Visions he experiences while gazing at display cabinets containing frozen meat suggest all is not well with him. Elsewhere a brilliant comic sequence features his attempts to purchase, at an all-night pharmacy in racially tense Lyons which appears in danger of becoming besieged, medication for his sore throat. “In France we know how to hold a first-rate protest march,” he muses.
The meat is a clue and leads Jenni to his prevailing theme: the utter disregard for life and the speed with which people reduce others to lumps of flesh. This is an immense, important, blood-drenched and intoxicating opus with an ambitious theme: war and the ways in which the French perpetrated it.
Even more potent is the realisation that Jenni is confronting the ease with which humans cease being human. The narrator sets the scene by recalling his messed-up life in the 1990s, which then acquires some level of direction through a chance encounter with a much older man, a soldier who had served France throughout his life regardless of his moral doubts: “There were only comrades and enemy meat.”
It would be easy to dismiss the narrator as yet another smart Alec Everyman ready to sneer at the world – “The big news on TV was Operation Desert Storm, a code name straight out of Star Wars, cooked up by the scriptwriters of a special Cabinet” – but he is not. French forces joined the assault intended to oust Saddam Hussein from Kuwait, and this dawning intelligence activates a response from the narrator.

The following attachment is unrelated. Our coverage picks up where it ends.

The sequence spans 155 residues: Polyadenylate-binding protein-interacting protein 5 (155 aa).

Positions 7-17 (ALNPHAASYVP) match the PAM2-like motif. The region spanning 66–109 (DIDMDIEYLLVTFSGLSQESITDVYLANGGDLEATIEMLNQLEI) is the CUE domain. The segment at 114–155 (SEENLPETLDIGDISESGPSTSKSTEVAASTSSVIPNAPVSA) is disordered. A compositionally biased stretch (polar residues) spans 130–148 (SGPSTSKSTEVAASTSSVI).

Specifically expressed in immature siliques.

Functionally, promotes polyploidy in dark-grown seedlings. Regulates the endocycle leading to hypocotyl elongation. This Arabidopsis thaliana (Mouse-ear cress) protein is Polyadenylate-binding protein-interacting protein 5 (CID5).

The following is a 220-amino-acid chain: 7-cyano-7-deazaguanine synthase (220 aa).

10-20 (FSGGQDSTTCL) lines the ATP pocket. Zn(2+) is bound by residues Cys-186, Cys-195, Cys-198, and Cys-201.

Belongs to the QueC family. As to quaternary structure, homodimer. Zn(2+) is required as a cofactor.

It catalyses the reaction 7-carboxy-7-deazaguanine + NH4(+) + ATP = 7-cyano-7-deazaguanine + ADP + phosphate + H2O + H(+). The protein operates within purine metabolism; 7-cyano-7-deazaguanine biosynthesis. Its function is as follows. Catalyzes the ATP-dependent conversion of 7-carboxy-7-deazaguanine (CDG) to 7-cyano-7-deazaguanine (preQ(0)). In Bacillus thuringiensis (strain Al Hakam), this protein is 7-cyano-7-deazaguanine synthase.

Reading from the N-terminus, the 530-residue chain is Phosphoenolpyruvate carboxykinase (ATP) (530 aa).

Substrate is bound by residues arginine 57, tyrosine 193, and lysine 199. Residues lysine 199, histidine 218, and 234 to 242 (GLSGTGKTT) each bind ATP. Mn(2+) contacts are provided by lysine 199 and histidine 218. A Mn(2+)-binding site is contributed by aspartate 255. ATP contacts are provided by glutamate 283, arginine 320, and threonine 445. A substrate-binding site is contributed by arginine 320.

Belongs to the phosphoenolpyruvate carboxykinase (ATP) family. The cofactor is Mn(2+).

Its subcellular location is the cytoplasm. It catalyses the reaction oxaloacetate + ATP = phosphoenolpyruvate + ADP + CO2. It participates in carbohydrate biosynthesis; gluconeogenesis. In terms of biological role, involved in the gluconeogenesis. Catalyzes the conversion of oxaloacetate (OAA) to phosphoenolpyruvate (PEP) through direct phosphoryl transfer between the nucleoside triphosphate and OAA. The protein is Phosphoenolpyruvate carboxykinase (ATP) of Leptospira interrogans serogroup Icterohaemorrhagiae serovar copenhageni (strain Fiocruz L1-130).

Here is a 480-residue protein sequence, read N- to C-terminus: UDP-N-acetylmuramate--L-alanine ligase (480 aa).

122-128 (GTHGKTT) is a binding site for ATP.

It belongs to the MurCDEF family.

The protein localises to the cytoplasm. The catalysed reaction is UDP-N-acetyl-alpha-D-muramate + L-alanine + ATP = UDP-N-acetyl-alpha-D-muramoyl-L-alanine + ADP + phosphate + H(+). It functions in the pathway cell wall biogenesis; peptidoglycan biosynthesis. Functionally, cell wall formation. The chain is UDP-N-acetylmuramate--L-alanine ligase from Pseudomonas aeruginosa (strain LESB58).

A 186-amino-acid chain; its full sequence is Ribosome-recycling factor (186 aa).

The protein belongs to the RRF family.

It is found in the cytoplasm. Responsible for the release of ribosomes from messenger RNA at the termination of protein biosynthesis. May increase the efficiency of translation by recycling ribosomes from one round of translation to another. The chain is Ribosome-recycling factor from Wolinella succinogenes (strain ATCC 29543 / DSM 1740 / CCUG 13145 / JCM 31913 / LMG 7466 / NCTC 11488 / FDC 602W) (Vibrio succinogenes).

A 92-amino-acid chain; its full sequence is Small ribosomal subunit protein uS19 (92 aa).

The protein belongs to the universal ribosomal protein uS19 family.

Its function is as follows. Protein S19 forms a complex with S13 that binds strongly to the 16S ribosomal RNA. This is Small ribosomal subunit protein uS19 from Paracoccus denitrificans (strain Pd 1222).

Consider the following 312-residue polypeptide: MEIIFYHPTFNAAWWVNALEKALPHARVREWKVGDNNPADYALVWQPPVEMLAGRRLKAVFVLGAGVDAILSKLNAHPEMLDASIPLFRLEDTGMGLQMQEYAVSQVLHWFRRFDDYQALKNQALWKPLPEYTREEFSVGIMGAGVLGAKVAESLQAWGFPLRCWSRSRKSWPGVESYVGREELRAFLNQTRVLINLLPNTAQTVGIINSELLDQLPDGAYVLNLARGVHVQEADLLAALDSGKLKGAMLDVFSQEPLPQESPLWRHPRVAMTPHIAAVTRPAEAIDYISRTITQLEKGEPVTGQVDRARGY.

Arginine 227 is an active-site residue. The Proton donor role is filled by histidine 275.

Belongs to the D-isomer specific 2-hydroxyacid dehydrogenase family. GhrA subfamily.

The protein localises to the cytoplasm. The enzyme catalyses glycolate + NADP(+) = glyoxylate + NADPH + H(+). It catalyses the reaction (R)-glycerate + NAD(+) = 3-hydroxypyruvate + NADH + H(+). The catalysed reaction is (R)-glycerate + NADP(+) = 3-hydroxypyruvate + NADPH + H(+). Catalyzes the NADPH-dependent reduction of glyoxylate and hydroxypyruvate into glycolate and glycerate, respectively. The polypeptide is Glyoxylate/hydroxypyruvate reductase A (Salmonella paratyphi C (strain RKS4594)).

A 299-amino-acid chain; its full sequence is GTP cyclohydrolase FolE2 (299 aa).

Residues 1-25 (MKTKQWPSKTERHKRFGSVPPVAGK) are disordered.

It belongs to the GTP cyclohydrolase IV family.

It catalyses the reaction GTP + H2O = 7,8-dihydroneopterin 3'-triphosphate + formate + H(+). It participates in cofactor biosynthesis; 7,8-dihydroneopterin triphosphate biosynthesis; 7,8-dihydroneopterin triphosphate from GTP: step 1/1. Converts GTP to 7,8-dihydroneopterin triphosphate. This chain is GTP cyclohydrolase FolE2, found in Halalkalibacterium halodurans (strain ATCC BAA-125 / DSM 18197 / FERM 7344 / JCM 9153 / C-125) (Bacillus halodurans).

Spending the immediate aftermath of his redundancy delivering junk mail, he falls into a routine of going to a bar and getting drunk with older men who are better drinkers. Among the regulars is Victorien Salagnon, a local legend who had seen action as a youth in the Resistance during the second World War and was later to have his humanity tested in Indochina and, most horrifically of all, Algeria. From his first appearance in the novel, Salagnon, who is an artist, appears as a wry fallen angel of sorts, doomed to survive.
“For that smile you forgive him everything. You forget the harshness of his features, his military crop, his cold stare, his terrible past; you forget that he has so much blood on his hands,” concedes the narrator, who strikes a pact with him: the artist will teach the narrator to paint and, in exchange, the narrator will write his story, which is comprised of violent memories. Not surprisingly, if heavy-handedly, his wife is named Eurydice, in Greek mythology a daughter of Apollo and wife of Orpheus.